PDF release pending
ERIC Number: ED404291
Record Type: RIE
Publication Date: 1992
Reference Count: N/A
Constructive Feedback: A Key to Successful Teaching and Learning.
Ovando, Martha N.
Feedback has emerged in the literature as a means to facilitate both the learning proccess and teaching performance. The context of constructive, systematic feedback includes evaluation as an important element in the process of decision making for teaching. Teaching and learning function as a whole to achieve outcomes from which specific information is collected. Information for students comes from sources such as their performance on tests, assignments, and projects, and in class during instruction. The focus of feedback for learning should address at least two dimensions: content mastery, and tools or skills for learning. The feedback process for learning involves at least eight steps that include expectations, criteria, student progress, students' accomplishments and strengths, areas needing further study or practice, recognition of students' efforts, suggestions about learning activities, and encouragement. Sources of feedback for teaching, which should be gathered on an ongoing basis, are students, peers, principals, and parents. Actions to facilitate feedback for teaching involve: setting a climate of trust; clarifying expectations; gathering significant information; reviewing and acknowledging each comment; adjusting teaching as needed; and evaluating effectiveness of modifications. Constructive feedback is relevant, immediate, factual, helpful, confidential, respectful, tailored, and encouraging. Exhibits provide two diagrams: a decision-making model for teaching and learning, and a systematic feedback process. (LL)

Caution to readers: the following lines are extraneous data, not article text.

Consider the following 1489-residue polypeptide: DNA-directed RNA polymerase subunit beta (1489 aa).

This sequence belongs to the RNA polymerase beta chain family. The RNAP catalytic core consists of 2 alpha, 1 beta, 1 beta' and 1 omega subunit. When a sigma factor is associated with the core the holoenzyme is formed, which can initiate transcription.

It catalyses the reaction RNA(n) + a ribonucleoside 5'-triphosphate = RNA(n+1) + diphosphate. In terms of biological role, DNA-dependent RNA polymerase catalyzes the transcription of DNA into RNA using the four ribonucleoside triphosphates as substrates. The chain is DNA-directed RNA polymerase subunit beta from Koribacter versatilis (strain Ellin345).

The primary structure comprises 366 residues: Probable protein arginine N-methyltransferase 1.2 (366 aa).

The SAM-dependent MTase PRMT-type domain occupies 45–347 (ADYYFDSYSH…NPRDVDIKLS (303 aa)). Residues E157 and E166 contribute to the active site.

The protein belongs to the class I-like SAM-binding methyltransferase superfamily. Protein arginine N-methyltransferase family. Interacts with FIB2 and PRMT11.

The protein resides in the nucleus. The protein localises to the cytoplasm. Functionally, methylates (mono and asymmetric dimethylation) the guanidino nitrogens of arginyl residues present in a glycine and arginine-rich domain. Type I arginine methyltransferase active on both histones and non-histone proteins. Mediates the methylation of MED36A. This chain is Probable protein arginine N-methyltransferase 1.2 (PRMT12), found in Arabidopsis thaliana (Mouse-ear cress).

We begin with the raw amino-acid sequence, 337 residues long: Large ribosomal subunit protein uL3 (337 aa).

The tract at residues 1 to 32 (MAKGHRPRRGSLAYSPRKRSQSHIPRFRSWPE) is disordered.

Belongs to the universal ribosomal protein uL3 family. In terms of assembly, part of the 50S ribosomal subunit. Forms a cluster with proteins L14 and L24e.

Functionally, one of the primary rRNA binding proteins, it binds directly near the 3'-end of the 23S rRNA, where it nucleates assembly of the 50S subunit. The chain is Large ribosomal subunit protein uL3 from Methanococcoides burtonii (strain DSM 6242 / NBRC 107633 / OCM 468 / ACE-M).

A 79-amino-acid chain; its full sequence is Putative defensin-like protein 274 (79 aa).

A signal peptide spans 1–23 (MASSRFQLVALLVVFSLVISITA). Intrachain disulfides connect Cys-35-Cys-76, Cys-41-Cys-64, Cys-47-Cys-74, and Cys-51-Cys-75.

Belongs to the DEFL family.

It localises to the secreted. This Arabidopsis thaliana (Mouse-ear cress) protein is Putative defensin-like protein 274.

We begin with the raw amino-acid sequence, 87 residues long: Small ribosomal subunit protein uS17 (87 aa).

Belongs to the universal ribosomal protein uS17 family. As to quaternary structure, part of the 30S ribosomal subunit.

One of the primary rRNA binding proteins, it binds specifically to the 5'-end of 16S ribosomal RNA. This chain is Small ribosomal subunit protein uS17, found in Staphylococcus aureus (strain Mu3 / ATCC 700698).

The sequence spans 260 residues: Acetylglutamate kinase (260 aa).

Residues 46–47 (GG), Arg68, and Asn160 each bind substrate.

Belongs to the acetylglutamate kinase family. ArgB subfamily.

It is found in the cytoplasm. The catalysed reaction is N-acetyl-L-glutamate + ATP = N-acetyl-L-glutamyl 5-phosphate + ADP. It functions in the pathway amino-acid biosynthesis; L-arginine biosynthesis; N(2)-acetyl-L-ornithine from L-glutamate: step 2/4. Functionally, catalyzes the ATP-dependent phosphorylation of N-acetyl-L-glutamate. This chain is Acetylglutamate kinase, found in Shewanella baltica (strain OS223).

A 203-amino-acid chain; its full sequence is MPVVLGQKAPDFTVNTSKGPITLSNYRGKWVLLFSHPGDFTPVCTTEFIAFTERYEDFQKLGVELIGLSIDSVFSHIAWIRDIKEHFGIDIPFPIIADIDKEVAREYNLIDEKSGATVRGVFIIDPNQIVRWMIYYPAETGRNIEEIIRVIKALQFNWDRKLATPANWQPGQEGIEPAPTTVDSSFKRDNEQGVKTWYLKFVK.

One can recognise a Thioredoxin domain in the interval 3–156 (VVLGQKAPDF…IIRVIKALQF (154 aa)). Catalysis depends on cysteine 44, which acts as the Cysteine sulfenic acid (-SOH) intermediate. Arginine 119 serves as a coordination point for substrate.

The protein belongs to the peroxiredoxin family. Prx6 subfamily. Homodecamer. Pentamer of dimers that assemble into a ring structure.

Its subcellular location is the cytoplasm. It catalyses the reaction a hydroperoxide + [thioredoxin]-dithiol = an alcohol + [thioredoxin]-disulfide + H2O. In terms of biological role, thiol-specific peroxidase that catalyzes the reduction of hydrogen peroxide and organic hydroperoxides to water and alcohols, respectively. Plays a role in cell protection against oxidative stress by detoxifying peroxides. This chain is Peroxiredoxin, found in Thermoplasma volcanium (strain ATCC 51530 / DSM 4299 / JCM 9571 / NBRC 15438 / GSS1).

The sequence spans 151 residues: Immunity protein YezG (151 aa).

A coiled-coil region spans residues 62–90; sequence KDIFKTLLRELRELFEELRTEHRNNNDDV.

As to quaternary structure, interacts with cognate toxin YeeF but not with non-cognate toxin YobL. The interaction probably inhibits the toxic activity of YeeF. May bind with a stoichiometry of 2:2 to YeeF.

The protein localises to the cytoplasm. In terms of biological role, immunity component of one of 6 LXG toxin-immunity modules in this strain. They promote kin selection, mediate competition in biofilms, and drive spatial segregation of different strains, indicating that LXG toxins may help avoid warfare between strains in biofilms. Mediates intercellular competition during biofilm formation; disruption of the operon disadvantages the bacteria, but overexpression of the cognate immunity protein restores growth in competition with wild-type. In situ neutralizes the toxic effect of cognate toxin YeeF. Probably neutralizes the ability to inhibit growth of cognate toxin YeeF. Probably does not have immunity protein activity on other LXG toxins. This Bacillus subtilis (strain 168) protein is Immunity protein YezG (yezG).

Descriptors: Affective Objectives, Decision Making, Elementary Secondary Education, Evaluation Utilization, Feedback, Learning Processes, Performance Factors, Positive Reinforcement, Student Attitudes, Student Improvement, Teacher Attitudes, Teacher Improvement, Teacher Student Relationship, Teaching Skills
Publication Type: Guides - Non-Classroom
Education Level: N/A
Audience: Teachers; Practitioners
Authoring Institution: N/A
Identifiers: Feedback Systems Analysis